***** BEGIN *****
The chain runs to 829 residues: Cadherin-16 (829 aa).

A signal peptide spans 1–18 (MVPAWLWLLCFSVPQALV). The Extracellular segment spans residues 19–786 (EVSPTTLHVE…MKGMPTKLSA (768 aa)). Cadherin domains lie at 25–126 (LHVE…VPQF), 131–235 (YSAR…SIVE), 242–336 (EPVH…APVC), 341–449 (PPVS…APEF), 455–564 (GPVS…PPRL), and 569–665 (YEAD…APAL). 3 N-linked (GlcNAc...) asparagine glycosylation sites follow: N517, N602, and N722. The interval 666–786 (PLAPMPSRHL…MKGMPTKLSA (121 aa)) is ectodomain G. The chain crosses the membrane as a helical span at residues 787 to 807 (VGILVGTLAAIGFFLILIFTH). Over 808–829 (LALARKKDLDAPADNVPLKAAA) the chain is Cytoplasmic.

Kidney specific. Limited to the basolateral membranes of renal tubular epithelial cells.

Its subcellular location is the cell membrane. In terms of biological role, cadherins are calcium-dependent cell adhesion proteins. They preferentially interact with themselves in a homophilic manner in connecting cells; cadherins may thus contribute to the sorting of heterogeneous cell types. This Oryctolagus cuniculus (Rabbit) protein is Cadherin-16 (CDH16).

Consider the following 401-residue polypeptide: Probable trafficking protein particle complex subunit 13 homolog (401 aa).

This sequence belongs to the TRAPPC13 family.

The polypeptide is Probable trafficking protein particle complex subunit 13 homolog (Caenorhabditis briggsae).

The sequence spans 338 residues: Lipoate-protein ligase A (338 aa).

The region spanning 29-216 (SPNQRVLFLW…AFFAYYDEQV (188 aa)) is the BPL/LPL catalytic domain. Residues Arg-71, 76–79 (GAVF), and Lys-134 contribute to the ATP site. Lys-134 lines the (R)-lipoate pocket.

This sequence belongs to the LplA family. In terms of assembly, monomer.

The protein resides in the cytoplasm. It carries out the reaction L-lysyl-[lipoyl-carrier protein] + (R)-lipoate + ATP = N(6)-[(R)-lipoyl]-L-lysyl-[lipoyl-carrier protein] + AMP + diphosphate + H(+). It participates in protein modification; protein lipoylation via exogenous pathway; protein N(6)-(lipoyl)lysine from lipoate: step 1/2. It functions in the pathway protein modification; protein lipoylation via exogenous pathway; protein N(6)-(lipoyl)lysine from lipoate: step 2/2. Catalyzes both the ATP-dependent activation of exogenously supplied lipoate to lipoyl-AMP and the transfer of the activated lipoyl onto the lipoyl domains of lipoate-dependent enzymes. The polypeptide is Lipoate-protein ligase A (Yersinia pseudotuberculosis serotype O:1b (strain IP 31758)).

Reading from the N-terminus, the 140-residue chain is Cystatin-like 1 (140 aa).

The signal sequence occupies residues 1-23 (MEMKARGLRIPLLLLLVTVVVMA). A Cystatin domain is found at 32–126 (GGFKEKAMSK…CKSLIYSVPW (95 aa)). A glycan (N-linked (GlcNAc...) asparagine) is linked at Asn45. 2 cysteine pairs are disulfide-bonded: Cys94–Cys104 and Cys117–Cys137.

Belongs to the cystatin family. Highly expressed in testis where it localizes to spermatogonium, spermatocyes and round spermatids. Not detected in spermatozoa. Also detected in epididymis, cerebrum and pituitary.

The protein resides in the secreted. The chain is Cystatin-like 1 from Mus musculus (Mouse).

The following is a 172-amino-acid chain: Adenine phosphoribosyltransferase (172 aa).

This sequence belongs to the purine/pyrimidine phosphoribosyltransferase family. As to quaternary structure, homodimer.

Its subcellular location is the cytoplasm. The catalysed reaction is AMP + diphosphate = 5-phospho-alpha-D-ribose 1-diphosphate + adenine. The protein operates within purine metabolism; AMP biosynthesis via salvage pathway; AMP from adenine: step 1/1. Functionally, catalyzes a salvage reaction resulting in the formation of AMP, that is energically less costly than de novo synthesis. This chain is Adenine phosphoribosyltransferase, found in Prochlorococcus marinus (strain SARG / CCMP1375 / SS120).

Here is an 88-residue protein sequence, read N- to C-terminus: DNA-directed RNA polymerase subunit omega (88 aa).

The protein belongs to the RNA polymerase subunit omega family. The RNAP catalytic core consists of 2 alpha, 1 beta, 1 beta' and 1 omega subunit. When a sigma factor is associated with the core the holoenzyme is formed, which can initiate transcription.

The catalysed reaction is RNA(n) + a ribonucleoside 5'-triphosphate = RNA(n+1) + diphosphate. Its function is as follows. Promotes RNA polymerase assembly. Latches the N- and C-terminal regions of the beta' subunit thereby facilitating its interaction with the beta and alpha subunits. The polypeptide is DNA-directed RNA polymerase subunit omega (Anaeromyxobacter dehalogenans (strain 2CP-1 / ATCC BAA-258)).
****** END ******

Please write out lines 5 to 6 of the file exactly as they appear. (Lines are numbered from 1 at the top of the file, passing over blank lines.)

Consider the following 401-residue polypeptide: Probable trafficking protein particle complex subunit 13 homolog (401 aa).

This sequence belongs to the TRAPPC13 family.